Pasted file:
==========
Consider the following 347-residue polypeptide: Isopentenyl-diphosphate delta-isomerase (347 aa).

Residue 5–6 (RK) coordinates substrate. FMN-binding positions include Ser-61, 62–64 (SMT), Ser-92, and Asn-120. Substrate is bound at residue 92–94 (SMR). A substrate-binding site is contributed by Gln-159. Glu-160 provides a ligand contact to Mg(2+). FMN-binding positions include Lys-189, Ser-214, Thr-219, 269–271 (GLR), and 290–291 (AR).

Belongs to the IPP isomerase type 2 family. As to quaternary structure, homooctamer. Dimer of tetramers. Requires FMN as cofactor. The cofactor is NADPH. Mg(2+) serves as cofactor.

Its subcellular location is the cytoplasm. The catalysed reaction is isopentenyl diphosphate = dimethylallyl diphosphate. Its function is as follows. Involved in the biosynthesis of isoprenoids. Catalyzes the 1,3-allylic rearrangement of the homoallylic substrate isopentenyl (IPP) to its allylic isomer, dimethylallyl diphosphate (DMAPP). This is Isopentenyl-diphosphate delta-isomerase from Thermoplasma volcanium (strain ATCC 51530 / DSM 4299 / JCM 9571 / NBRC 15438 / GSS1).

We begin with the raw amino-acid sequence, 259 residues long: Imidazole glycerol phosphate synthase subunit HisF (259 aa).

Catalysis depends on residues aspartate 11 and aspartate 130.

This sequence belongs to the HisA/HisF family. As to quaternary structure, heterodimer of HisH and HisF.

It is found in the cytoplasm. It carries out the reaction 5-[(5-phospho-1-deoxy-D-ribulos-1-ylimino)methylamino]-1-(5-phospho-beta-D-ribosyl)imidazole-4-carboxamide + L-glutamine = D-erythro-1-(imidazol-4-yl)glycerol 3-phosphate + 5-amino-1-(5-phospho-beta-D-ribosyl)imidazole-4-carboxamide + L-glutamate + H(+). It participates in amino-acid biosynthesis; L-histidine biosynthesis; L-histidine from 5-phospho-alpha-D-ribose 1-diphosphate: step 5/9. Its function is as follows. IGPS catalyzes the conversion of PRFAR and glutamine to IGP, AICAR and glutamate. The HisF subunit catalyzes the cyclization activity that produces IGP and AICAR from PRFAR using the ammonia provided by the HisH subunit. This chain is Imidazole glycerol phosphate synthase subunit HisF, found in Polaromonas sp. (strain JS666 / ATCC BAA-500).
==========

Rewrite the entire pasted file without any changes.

Consider the following 347-residue polypeptide: Isopentenyl-diphosphate delta-isomerase (347 aa).

Residue 5–6 (RK) coordinates substrate. FMN-binding positions include Ser-61, 62–64 (SMT), Ser-92, and Asn-120. Substrate is bound at residue 92–94 (SMR). A substrate-binding site is contributed by Gln-159. Glu-160 provides a ligand contact to Mg(2+). FMN-binding positions include Lys-189, Ser-214, Thr-219, 269–271 (GLR), and 290–291 (AR).

Belongs to the IPP isomerase type 2 family. As to quaternary structure, homooctamer. Dimer of tetramers. Requires FMN as cofactor. The cofactor is NADPH. Mg(2+) serves as cofactor.

Its subcellular location is the cytoplasm. The catalysed reaction is isopentenyl diphosphate = dimethylallyl diphosphate. Its function is as follows. Involved in the biosynthesis of isoprenoids. Catalyzes the 1,3-allylic rearrangement of the homoallylic substrate isopentenyl (IPP) to its allylic isomer, dimethylallyl diphosphate (DMAPP). This is Isopentenyl-diphosphate delta-isomerase from Thermoplasma volcanium (strain ATCC 51530 / DSM 4299 / JCM 9571 / NBRC 15438 / GSS1).

We begin with the raw amino-acid sequence, 259 residues long: Imidazole glycerol phosphate synthase subunit HisF (259 aa).

Catalysis depends on residues aspartate 11 and aspartate 130.

This sequence belongs to the HisA/HisF family. As to quaternary structure, heterodimer of HisH and HisF.

It is found in the cytoplasm. It carries out the reaction 5-[(5-phospho-1-deoxy-D-ribulos-1-ylimino)methylamino]-1-(5-phospho-beta-D-ribosyl)imidazole-4-carboxamide + L-glutamine = D-erythro-1-(imidazol-4-yl)glycerol 3-phosphate + 5-amino-1-(5-phospho-beta-D-ribosyl)imidazole-4-carboxamide + L-glutamate + H(+). It participates in amino-acid biosynthesis; L-histidine biosynthesis; L-histidine from 5-phospho-alpha-D-ribose 1-diphosphate: step 5/9. Its function is as follows. IGPS catalyzes the conversion of PRFAR and glutamine to IGP, AICAR and glutamate. The HisF subunit catalyzes the cyclization activity that produces IGP and AICAR from PRFAR using the ammonia provided by the HisH subunit. This chain is Imidazole glycerol phosphate synthase subunit HisF, found in Polaromonas sp. (strain JS666 / ATCC BAA-500).